Some dogs know that if they bark when their owners pull up in the car they're riding in at the drive-through window of the Worthington Northwest Library in Columbus Ohio, a person inside will open up the window and hand them a doggie treat. The window, introduced with construction of a new addition serves busy patrons who coast through to pick up materials they've placed on reserve. Library Manager Jeff Regensburger says about 50-60 people use the drive through each day and more so when the weather is bad/cold. Watch video here.
Frank Simms of North Philadelphia graduated from Overbrook High School many years ago yet now, at age 77, is still learning how to read.
He hasn’t spent a day in jail, he says, and has been working since he was six years old, doing everything from welding and bricklaying to electrical work in Philly and for periods of time in Erie and Cleveland.
At the Lovett Branch of the Free Library in Mount Airy, where he has just completed a literacy session with another woman and his tutor, Simms proudly pulls out wallet photos of his children, grandchildren and great-grandchildren.
He partly blames an early speech impediment and a school with misbehaved classmates for keeping him from learning to read properly.
Asked to read aloud from an elementary grade story handed out by his teacher, he stumbles on words but perseveres. Later in the week, he meets with another tutor in the basement of an apartment building at 12th and Fairmount pursuing his quest for literacy.
John Rauch and other library patrons arrived at the Chestnut Hill Branch of the Free Library of Philadelphia early Monday afternoon and unexpectedly found it closed. A sign posted in the front door window read, "The library will open at 3:00 today due to a staff shortage." (two hours late) The library has been closed before due to staff shortages but this was the first time Rauch had encountered an unexpected closure. He reacted with equanimity, expressing his support for the Mayor, and sympathized with the City's budgetary woes. And he extolled the Free Library system. Watch video here.
Carol Isard talks about a library stool created by the renowned wood sculptor and furniture maker Wharton Esherick. Esherick made the stool for Isard's mother, a friend and patron, who used it to retrieve things from a tall closet in her home. Watch video interview here.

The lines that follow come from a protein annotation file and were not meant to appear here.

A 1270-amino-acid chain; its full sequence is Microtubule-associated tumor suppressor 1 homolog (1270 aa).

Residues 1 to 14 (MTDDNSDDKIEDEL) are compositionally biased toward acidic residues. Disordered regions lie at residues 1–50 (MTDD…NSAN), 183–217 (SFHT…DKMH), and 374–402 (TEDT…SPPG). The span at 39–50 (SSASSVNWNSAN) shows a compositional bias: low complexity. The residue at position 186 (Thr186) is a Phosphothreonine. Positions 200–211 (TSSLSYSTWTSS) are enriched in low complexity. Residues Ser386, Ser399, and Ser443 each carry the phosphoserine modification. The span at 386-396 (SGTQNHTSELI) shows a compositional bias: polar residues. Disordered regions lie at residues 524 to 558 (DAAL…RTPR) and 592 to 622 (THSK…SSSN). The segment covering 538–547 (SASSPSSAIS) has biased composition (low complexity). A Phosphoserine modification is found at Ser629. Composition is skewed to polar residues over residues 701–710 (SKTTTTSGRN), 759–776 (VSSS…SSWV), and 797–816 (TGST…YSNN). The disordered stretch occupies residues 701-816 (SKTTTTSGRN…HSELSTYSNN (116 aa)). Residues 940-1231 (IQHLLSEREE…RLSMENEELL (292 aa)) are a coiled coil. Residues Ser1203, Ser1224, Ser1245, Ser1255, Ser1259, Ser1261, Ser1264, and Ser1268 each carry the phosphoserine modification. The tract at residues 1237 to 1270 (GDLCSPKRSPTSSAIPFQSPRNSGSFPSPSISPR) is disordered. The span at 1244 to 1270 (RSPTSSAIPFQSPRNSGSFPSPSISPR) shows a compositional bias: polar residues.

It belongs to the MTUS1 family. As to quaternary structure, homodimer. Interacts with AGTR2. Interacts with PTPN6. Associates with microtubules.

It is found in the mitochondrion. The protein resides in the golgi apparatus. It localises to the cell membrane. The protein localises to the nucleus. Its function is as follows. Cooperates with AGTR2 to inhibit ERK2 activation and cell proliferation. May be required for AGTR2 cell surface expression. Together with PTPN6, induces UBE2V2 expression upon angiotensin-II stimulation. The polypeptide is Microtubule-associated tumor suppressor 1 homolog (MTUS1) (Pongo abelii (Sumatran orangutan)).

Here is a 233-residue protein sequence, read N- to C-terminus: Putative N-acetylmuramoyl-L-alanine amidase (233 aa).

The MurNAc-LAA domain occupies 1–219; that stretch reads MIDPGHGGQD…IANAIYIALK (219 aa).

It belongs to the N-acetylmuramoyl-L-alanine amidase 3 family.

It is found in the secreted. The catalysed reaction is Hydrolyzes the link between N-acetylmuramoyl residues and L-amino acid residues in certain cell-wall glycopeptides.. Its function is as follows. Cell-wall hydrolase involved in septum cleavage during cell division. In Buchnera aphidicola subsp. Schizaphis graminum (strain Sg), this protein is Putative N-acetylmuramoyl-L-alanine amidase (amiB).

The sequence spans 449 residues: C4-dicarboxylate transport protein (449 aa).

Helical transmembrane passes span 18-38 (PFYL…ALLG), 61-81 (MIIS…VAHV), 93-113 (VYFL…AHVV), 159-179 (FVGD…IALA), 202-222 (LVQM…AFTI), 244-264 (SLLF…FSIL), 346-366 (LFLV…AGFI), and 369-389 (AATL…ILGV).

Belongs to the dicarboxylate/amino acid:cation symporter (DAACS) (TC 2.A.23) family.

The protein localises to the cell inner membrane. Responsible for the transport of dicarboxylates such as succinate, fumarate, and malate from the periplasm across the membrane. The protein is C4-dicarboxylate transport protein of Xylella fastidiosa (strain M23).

That was 1946. I was about 16 then. AND WHAT WAS YOUR REACTION? I loved the movie and I haven’t thought about it since until I looked and saw that it was playing here tonight. It’s interesting – about two-thirds of the way through the movie, I remembered what the ending was. It is a great movie. WHAT MOVED YOU MOST ABOUT THE MOVIE? As I look back, how great the music was at the time. Not just John Garfield, Joan Crawford but Oscar Levant. By the way, that was him in real life the way he was. He complained all the time he couldn’t sleep. Those were his lines that were really him. Ross Reese at the screening of Humoresque, at the Chestnut Hill Library Tuesday night film series. Watch video here.
Tim Wood and Kate Stover picked up their daughter Lydia during school to come and see a talk by author Sherman Alexie, whose works Lydia has been reading in school.Lydia likes how Alexie makes the narrator sound like a teenage boy in the "Absolutely True Diary of a Part-time Indian." Mom likes how Alexie gives a window onto the experience of Indians on a reservation. Dad was entertained by hearing Alexie on the radio and thought it would be fun to see him.Chestnut Hill Library, Philadelphia, PA.